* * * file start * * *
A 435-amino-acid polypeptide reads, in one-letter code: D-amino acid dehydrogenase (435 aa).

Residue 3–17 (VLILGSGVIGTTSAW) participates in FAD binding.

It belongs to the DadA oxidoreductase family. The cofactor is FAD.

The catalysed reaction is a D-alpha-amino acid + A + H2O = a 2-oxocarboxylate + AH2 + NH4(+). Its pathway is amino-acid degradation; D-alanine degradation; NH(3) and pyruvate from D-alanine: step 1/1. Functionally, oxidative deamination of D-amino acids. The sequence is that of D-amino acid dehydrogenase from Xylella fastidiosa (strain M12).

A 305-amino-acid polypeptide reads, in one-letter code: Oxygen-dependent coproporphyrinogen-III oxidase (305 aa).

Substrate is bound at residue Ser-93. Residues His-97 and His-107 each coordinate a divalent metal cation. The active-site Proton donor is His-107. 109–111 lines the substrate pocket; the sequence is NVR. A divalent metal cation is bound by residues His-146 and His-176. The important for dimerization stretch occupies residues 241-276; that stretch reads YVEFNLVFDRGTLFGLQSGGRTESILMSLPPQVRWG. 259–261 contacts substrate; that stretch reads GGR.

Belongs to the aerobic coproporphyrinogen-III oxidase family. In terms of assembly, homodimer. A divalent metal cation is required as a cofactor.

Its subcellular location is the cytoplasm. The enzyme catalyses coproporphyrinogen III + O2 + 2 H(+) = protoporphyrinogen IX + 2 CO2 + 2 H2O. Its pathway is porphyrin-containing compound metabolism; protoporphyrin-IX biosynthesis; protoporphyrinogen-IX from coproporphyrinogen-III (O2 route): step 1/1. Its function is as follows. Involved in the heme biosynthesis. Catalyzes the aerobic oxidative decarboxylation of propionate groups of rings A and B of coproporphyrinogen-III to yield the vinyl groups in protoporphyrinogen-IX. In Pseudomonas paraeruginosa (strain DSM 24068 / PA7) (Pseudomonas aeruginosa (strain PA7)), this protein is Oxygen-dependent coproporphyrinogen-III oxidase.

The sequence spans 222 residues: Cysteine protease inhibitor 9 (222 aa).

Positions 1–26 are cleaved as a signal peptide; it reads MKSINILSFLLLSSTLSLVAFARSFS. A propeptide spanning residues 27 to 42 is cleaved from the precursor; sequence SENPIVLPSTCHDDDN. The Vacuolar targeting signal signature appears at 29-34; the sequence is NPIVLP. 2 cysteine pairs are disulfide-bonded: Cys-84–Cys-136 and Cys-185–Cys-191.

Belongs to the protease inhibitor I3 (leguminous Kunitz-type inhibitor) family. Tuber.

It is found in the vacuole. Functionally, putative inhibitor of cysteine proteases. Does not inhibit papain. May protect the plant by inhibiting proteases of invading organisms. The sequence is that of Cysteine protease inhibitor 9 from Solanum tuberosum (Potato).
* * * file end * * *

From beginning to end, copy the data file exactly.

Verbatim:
A 435-amino-acid polypeptide reads, in one-letter code: D-amino acid dehydrogenase (435 aa).

Residue 3–17 (VLILGSGVIGTTSAW) participates in FAD binding.

It belongs to the DadA oxidoreductase family. The cofactor is FAD.

The catalysed reaction is a D-alpha-amino acid + A + H2O = a 2-oxocarboxylate + AH2 + NH4(+). Its pathway is amino-acid degradation; D-alanine degradation; NH(3) and pyruvate from D-alanine: step 1/1. Functionally, oxidative deamination of D-amino acids. The sequence is that of D-amino acid dehydrogenase from Xylella fastidiosa (strain M12).

A 305-amino-acid polypeptide reads, in one-letter code: Oxygen-dependent coproporphyrinogen-III oxidase (305 aa).

Substrate is bound at residue Ser-93. Residues His-97 and His-107 each coordinate a divalent metal cation. The active-site Proton donor is His-107. 109–111 lines the substrate pocket; the sequence is NVR. A divalent metal cation is bound by residues His-146 and His-176. The important for dimerization stretch occupies residues 241-276; that stretch reads YVEFNLVFDRGTLFGLQSGGRTESILMSLPPQVRWG. 259–261 contacts substrate; that stretch reads GGR.

Belongs to the aerobic coproporphyrinogen-III oxidase family. In terms of assembly, homodimer. A divalent metal cation is required as a cofactor.

Its subcellular location is the cytoplasm. The enzyme catalyses coproporphyrinogen III + O2 + 2 H(+) = protoporphyrinogen IX + 2 CO2 + 2 H2O. Its pathway is porphyrin-containing compound metabolism; protoporphyrin-IX biosynthesis; protoporphyrinogen-IX from coproporphyrinogen-III (O2 route): step 1/1. Its function is as follows. Involved in the heme biosynthesis. Catalyzes the aerobic oxidative decarboxylation of propionate groups of rings A and B of coproporphyrinogen-III to yield the vinyl groups in protoporphyrinogen-IX. In Pseudomonas paraeruginosa (strain DSM 24068 / PA7) (Pseudomonas aeruginosa (strain PA7)), this protein is Oxygen-dependent coproporphyrinogen-III oxidase.

The sequence spans 222 residues: Cysteine protease inhibitor 9 (222 aa).

Positions 1–26 are cleaved as a signal peptide; it reads MKSINILSFLLLSSTLSLVAFARSFS. A propeptide spanning residues 27 to 42 is cleaved from the precursor; sequence SENPIVLPSTCHDDDN. The Vacuolar targeting signal signature appears at 29-34; the sequence is NPIVLP. 2 cysteine pairs are disulfide-bonded: Cys-84–Cys-136 and Cys-185–Cys-191.

Belongs to the protease inhibitor I3 (leguminous Kunitz-type inhibitor) family. Tuber.

It is found in the vacuole. Functionally, putative inhibitor of cysteine proteases. Does not inhibit papain. May protect the plant by inhibiting proteases of invading organisms. The sequence is that of Cysteine protease inhibitor 9 from Solanum tuberosum (Potato).